Second quarter net income from continuing operations, as you can see on slide seven was 3.5 million or $0.28 per diluted share. Net income from continuing operations, excluding tax effect and restructuring charge of 708,000 was 4.2 million or $0.34 per share. This compares with 5.5 million or $0.45 per diluted share in the second quarter of fiscal 2008.
Our 2009 second quarter net income from continuing the operations reflects the tax rate of 20.8%. This compares with the tax rate of 33.5 % in the corresponding quarter of last. Second quarter fiscal 2009 net income from continuing operations benefited from a lower tax rate to a retroactive extension of the U.S. research and development tax credit.
Net income from cont... for the second quarter of fiscal 2009 was 2.1 million or $0.17 per diluted share. This compares with net income of 5.5 million or $0.45 per diluted share a year ago. Net income for the second quarter of fiscal 2009 includes the aforementioned restructuring charge as well as the 1.3 million, net of tax expense charged for discontinued operations.
Included in the discontinued operation is a charge associated with leases to the divesture of the Berean Christian Bookstores. This was partially offset by a benefit from the latest remediation estimate for the clean up site in Cleveland
You may remember that we divested Berean Christian Bookstores in 2006 as part of our Focused Diversity strategy. We sold Berean to a private equity group. In spite of the divestiture, Standex remains a guarantor of the original leases for the stores.
During the quarter, we determined that Berean is in financial distress. Although Berean continues to operate, we have decided to book an accrual for the exposure on those eight leases because we have sufficient concerns regarding their financial condition. As of today, the total exposure to the eight leases is about $8.2 million. However, the leases have a sublease provision whereby Standex can sub lease the property. Based upon our analysis of market conditions at each of the locations, the impairment of those leases would be approximately $2.9 million.
Partially offsetting the charge for Berean leases we have the benefit related to our estimate of Standex participation in remediation activities at the Cleveland. You may remember that our estimate last quarter put the cost of clean up at 5 million. As we are nearly complete with the remediation of the site we are much better positioned to provide a cost estimate and as a result have reduced our estimate to $ 3.9 million.
Turn to slide eight please. Second quarter fiscal 2009 EBITDA, including restructuring charge as I mentioned, was 10.1 million. Excluding the charges EBITDA was 11.2 million. This compares with EBITDA of 15.2 million in the second quarter of fiscal 2008.
We demonstrated strong free cash flow generation this quarter. On slide nine you can see that free cash flow was 17.4 million in the quarter. Excluding the pre-tax 1.1 million restructuring charge, cash flow was 18.5 million, compared with 6.5 million in Q2 of last year.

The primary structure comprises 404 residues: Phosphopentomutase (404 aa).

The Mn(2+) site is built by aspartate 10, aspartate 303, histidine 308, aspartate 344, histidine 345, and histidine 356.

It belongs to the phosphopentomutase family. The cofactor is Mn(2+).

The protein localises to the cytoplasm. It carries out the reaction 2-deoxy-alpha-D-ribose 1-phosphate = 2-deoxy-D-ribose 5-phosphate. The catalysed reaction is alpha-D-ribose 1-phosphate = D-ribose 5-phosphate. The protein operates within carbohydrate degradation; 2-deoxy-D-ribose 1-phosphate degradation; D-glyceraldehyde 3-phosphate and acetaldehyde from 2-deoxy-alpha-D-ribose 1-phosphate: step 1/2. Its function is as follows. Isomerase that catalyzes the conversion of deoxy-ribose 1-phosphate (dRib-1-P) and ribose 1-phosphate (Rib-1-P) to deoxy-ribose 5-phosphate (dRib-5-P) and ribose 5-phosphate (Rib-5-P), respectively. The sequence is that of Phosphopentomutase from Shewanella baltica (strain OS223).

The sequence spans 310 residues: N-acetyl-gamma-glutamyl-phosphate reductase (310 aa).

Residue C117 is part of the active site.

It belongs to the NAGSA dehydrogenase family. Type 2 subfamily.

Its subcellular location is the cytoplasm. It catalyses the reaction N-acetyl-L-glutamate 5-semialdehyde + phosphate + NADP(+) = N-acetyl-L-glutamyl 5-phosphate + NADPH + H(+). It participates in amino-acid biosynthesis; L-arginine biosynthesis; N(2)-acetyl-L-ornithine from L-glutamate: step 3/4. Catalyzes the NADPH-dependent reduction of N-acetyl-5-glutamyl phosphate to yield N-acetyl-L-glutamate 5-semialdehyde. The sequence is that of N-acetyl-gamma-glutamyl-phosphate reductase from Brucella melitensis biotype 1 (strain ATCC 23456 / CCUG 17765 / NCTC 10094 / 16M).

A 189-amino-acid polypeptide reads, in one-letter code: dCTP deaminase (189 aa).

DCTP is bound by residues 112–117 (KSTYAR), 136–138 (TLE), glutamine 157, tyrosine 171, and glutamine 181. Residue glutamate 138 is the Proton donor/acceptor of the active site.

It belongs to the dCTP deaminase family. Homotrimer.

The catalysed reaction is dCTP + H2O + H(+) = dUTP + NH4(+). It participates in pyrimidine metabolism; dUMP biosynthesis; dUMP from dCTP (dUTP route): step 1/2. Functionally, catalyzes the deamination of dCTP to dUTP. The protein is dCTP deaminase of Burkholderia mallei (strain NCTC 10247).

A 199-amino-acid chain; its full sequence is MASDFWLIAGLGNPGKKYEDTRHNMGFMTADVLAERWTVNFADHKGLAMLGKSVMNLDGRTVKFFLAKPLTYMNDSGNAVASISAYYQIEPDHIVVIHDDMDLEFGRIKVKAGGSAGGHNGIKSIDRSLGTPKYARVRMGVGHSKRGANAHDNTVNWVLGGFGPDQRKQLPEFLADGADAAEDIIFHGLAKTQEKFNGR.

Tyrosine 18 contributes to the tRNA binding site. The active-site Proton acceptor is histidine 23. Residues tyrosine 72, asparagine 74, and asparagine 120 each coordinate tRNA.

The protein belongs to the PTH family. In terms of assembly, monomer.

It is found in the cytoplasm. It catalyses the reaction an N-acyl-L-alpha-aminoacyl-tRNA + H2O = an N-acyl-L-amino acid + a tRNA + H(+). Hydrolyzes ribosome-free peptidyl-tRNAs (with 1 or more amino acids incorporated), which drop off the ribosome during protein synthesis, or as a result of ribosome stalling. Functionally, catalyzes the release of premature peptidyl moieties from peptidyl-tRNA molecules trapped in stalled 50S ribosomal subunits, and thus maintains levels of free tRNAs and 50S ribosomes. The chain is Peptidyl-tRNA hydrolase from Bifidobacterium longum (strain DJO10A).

Turning to slide 10. You can see that we decreased working capital in the second quarter versus the first quarter of fiscal 2009. Net working capital was $126.3 million at December 31, 2008 compared with $135.8 million at September 30, 2008. The decrease is primarily due to DSO as a result of aggressive management of our accounts receivable. We define working capital as accounts receivable plus inventories plus accounts payable. Working capital turns decreased to 4.9 turns from 5.1 turns in the prior quarter, primarily due to lower sale volume.
Turn to slide 11. Our net debt which we define as short term debt plus long term debt less cash increased slightly to $114.5 million at December 31, 2008 from 106 million at June 30, 2008. The company's balance sheet leveraged ratio of net debt-to-capital was 35.1% at the end of the quarter compared with 32.2% at June 30, 2008.
In the first half of the year, depreciation and amortization expense was 8.1 million, essentially flat with the prior year. Reflecting our efforts to restrict capital expenditures going forward, we anticipate our CapEx for the second half of the year to range from 2 million to 2.5 million.
As Roger mentioned in his introduction, we continue to focus on working capital management and cash flow generation with the goal of improving liquidity and making additional payments on our company's revolving credit facility. For example as part of our ongoing working capital management efforts we are taking actions such as studying of routine working capital calls with our Division manager to analyze actions, they are taking to improve DSO and inventory churns at each manufacturing occasion.
We'll also be restricting capital expenditures throughout the second half of fiscal 2009 while being very careful to maintain our investments in innovation that will be so critical to the future growth of our company. We are also working on repatriating foreign cash by taking advantage of the new IRS rule.